Summary: Lord Voldemort is no more, but the victors paid a high price. This story begins as Harry, Ron, and Hermione’s seventh year comes to an end and Ginny's starts. While delving into the ancient story of Merlin, Percy Weasly brings attention to what appears to be the complete collapse of magic. Can he, or anyone stop the changes before it's too late?
Although I do love the series so far, and it certainly is inventive, strands of magic is an inspired use of the founders. I do have one complaint, however. In Rugby, there are 22 men in one team. This is including reserves mind. Depending on your code (League or Union) there is usualy 30 players on the pitch, 15 a side for Union, and 26 players, 13 a side for League. Rugby League is more akin to American Football, for you have 6 plays to score a try (similar to a touchdown, except the ball has to touch the ground inside the in goal area (endzone)). If you dont manage that, then on the 6th tackle the ball is handed to the opposition. Usually they kick during this play. Rugby Union is far removed from American Football, and I can't explain it all here. Rugby Union is more popular overall: League is only really played in the North of England, while Union is wide spread all over the United Kingdom. And yes, we don't wear protective gear other than gum shields thank you very much. I know I have rambled on about Rugby, and for that I apologise. Could you please correct your information about number of players charging into one another, because it does distract from an otherwise excellent chapter and story overall. In the future, if you want Ron to actually play in a Rugby match I'd me more than happy to act as a creative consultant, if you will. Especially if it is Union. FYI, I would see Ron, being as tall as he is, playing at second row.
Author's Response: Thank you for the info! S.
Summary: It has been 6 weeks since the death of Lord Voldemort, and Ron looks back at the most important year of his life.
Morbid maybe, but it was floating in my mind at the time. I kept reading a lot of fan fiction that had Hermione bitting the bullet and Ron living on, so it was interesting to write something from the flip side.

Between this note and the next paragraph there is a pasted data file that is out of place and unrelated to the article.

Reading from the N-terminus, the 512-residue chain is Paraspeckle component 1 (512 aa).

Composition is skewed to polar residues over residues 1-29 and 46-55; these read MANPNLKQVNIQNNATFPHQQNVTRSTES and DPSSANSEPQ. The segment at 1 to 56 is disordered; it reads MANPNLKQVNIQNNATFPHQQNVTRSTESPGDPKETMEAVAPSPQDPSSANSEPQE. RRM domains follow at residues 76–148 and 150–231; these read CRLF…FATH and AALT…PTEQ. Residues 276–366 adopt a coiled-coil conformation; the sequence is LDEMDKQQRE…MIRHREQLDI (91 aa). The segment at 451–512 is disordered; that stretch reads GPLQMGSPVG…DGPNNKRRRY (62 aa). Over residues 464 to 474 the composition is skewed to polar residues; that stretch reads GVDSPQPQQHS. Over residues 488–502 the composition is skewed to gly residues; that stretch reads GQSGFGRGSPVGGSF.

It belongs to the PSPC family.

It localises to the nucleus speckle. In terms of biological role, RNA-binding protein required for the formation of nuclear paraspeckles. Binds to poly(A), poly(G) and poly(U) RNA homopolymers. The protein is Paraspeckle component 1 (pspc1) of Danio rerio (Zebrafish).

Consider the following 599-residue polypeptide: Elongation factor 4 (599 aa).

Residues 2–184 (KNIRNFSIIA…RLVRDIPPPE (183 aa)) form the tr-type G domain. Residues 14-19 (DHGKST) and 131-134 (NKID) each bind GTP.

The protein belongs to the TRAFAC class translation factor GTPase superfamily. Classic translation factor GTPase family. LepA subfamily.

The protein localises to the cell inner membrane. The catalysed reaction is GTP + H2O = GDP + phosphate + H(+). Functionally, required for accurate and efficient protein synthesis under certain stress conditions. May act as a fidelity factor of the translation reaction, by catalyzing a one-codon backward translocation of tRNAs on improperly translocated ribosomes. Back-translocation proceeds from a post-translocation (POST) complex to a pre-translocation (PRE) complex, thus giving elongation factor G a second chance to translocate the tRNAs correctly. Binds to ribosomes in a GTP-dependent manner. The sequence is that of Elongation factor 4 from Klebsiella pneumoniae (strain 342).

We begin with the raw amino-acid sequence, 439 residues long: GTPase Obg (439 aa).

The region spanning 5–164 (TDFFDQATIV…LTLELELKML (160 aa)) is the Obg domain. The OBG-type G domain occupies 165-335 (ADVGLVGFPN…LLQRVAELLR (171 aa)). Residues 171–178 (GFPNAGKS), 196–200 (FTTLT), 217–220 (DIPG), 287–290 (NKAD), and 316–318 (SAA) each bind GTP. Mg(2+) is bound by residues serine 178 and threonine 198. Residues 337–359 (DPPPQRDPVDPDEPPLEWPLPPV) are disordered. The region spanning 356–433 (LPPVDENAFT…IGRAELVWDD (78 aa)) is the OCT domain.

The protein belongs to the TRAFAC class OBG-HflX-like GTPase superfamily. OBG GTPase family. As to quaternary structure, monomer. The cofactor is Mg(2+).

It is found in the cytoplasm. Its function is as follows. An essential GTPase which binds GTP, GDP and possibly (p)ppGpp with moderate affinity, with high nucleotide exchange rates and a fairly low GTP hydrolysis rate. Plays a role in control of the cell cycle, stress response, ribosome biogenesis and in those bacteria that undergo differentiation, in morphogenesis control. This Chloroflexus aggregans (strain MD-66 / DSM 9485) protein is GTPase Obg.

Author's Response: OK: Apologies for the blatant self appreciation review. Lets just say I tried to respond to another review, and I failed. Ended up posting the comments I meant to say in the review I posted above. And then the delete failed. So I intend on using this as a place to explain something, and I am surprised that this question hasn\'t come up. The question being: If Ron is a ghost, then why cannot Hermione see him, like all the other ghosts in the HP universe? Well, here is the answer I gave to my beta, via email. Ron isn\'t technically a ghost per se: rather he is his soul left behind in a sort of limbo before moving on to the next plane of existence. I get the feeling that in the books, a ghost is a rather undesirable state and no wizard would wish it upon themselves. Hence Nearly Headless Nick\'s comments to Harry about Sirius: he won\'t come back, despite Harry being the closest thing Sirius would have to a son, a likewise Harry to a father. In a similar vein, this is Ron moving on, and being allowed to say farewell to Hermione, something he was unable to do when alive. So Ron is not a ghost, and therefore invisible to Hermione. At the same time, this is the point where Hermione overcomes the first so called stage of grief: denial. Now, many of the problems arise from the fact that the majority of the story is from Ron\'s perspective. To him, Hermione is staring at him. In fact, she is staring at the empty space on the bed, where she expects him to be: hence the gaze of half love, half confusion. When her hand rests on Ron’s shoulder, it is rather the pillow on Ron\'s side of the bed. On the point about Hermione smiling: It is sort of a wistful, sorrowful smile: hence the eyes. I\'m taking my inspiration from the last episode of a British TV series, called Cold feet. In this episode, one of the main characters has lost his wife to a car crash. Throughout the episode, he has conversations with his wife as if she was still there. In other words, he is in denial. He is in a rather overtly jovial mood during her funeral, and worries his friends with his behaviour. It is only when their son manages to make his first steps, and his wife\'s ghost makes a comment \"I really wish I could have been there to see that\" does he finally overcome his denial, and break down. I\'m trying to describe that point in Hermione\'s grief in the present, as Ron\'s presence finally disappears from her life, and she realises now that Ron is actually gone.